I am aware that the majority of our member countries have not signed on to a commitment for the Court to be our first Appellate Court for this organization. We understand that history, uncertainty, the size of our communities and other factors have produced hesitation for the CCJ to be used as our Court of last resort. These fears and reservations, they are expressed in my own country, the Federation of St Kitts and Nevis. We, however look forward to the day when all of these reservations would be dissipated and the Region can have an indigenous entity as its court of last resort. My government of St Kitts and Nevis is moving towards such an objective.

Ladies and Gentlemen, the object of all governmental activity within this Region should be the improving of the conditions of our citizens.

We recognize that a necessary pre-condition for achieving that is to make our citizens maximally productive. An informed and productive citizen must be healthy, and one of the greatest challenges to a healthy population has been the scourge of the AIDS pandemic.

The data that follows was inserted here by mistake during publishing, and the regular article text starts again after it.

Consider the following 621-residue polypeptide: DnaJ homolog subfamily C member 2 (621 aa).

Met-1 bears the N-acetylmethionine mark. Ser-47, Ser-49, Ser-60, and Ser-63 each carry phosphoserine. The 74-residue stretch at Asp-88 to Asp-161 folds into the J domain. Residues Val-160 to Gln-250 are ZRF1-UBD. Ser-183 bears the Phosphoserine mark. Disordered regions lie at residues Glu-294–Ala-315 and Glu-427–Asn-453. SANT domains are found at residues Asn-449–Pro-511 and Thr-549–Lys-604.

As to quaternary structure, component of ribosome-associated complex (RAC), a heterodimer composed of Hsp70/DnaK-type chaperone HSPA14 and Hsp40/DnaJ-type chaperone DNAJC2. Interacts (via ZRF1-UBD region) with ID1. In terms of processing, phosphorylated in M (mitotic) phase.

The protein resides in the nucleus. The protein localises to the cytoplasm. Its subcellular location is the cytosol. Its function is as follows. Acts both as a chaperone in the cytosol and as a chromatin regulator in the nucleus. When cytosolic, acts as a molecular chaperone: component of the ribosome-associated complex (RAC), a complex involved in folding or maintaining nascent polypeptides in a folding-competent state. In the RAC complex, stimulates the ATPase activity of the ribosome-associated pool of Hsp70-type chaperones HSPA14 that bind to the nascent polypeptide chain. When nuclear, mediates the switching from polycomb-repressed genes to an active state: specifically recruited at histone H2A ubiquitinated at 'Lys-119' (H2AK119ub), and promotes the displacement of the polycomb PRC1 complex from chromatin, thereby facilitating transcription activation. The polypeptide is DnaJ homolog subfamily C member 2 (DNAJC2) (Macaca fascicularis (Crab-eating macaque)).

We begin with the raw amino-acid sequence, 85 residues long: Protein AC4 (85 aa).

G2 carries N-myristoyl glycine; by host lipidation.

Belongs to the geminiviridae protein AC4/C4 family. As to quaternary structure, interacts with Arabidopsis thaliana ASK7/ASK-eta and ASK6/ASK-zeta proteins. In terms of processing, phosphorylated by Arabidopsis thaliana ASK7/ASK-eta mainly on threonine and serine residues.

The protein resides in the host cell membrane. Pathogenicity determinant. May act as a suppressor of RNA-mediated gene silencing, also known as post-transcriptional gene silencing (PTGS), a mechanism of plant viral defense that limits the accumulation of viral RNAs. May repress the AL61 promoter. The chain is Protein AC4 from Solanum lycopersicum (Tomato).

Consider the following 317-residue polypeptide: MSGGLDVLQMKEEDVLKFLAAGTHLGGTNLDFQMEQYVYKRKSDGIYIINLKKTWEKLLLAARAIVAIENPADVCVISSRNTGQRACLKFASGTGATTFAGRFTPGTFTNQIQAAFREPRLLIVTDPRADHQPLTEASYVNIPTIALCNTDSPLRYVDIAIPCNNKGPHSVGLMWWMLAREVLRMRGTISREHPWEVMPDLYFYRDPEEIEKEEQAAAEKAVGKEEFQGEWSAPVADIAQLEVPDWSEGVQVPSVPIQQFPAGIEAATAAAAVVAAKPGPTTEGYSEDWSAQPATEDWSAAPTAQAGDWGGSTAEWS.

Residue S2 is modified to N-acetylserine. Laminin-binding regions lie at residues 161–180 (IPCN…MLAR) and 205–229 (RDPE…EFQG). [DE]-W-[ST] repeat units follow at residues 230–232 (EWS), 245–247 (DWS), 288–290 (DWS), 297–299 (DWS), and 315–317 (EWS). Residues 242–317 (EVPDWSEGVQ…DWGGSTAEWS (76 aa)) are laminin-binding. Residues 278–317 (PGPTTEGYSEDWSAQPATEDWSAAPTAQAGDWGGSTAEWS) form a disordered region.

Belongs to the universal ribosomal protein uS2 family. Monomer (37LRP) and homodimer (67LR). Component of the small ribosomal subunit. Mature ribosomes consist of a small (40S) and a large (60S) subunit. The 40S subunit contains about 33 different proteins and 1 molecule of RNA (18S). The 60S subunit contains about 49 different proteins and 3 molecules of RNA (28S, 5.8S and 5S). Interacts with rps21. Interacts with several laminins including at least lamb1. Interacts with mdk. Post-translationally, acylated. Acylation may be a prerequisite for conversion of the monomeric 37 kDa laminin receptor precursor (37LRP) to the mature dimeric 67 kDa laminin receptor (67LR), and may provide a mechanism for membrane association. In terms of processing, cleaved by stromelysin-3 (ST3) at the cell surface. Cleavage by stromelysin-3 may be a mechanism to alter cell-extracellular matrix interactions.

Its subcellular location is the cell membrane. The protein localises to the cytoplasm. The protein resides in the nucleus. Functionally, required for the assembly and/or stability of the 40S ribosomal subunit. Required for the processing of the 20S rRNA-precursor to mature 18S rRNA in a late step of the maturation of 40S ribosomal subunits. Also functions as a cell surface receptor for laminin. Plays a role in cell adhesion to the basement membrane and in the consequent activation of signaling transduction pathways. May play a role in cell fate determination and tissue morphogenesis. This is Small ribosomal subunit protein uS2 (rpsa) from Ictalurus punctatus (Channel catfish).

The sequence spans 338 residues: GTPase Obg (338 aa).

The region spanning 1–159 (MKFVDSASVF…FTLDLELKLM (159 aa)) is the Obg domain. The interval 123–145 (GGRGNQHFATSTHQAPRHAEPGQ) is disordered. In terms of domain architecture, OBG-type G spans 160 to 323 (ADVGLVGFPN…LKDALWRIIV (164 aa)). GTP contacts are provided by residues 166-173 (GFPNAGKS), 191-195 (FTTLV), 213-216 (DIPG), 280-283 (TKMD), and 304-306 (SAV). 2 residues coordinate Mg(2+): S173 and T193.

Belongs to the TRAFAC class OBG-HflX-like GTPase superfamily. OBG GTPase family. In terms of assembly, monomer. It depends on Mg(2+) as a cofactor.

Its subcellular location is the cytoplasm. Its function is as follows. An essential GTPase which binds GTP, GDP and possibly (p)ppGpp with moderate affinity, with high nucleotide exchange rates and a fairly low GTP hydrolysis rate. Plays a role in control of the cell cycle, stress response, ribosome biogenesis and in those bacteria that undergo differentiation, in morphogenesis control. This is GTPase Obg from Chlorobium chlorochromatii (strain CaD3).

As the CARICOM Prime Minister with the responsibility for health matters, I am alarmed at the continuing threat of HIV/AIDS. The CARICOM region remains a place with one of the highest HIV infection rates in the world. I am therefore quite pleased that after extensive consultations in the countries throughout the Region, we have developed a Caribbean Regional Roadmap which establishes clear targets. It lists a range of planned activities, and it assigns important roles to the key actors in the fight against HIV/AIDS. It is our aim to dramatically step up the activities aimed at the prevention of HIV/AIDS, and to ensure that the Caribbean achieves Universal Access to information and for prevention, treatment, care and support for the people living with HIV/AIDS by 2010.

And so, Heads of Government, Distinguished Ladies and Gentlemen, it is clear that the agenda for regional development is quite extensive despite the excellent leadership provided by our outgoing Chairman, Hon Patrick Manning, the distinguished Prime Minister of Trinidad and Tobago. I have only mentioned a few of the relevant issues, but our deliberations over the next few days will go well beyond these issues, and will touch on virtually every problem or concern that impacts in a significant way on the life of Caribbean people. I look forward, therefore, to the new insights that the Hon. Portia Simpson-Miller, Prime Minister of Jamaica will bring to this august forum. I welcome you to St Kitts and Nevis, and I invite you to join your colleagues from around the Region in our untiring quest to bring a better quality of life to every Caribbean man, every Caribbean woman, and every Caribbean child.

Heads of Government, Distinguished Ladies and Gentlemen, I thank you.